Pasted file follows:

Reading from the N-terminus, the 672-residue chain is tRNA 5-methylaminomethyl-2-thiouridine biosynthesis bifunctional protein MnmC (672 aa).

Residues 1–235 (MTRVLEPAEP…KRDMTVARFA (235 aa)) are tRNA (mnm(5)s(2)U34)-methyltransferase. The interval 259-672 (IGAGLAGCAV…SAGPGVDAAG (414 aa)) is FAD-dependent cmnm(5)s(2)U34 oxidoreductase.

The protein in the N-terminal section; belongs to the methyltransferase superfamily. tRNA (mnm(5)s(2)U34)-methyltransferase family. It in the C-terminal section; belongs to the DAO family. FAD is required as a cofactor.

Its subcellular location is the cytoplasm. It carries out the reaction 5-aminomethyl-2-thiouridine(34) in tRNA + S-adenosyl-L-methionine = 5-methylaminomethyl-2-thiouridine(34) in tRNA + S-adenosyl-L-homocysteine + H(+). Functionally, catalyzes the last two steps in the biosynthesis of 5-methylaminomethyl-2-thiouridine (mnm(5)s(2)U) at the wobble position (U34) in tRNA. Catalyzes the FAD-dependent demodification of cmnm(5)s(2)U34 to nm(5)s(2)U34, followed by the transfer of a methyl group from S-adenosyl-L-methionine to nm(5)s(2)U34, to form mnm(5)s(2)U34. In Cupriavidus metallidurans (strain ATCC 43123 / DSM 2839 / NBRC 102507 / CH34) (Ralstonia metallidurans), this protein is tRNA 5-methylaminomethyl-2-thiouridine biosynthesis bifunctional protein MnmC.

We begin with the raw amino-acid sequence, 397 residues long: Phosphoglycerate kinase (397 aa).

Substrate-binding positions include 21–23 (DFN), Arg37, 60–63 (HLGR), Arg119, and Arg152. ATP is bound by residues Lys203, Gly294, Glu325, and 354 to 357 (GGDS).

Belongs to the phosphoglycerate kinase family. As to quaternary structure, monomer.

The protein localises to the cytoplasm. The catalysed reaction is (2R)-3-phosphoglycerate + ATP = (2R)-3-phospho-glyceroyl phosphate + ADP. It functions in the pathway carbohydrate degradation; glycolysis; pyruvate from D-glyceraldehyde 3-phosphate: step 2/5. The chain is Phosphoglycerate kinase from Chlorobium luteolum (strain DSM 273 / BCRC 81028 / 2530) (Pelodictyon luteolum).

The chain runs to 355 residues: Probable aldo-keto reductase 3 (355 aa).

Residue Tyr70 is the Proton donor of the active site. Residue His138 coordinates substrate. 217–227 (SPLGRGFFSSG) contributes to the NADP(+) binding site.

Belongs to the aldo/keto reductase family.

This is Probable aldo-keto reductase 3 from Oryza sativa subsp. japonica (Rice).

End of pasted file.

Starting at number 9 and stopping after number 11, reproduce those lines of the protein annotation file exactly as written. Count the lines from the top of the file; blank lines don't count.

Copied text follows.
The chain runs to 355 residues: Probable aldo-keto reductase 3 (355 aa).

Residue Tyr70 is the Proton donor of the active site. Residue His138 coordinates substrate. 217–227 (SPLGRGFFSSG) contributes to the NADP(+) binding site.

Belongs to the aldo/keto reductase family.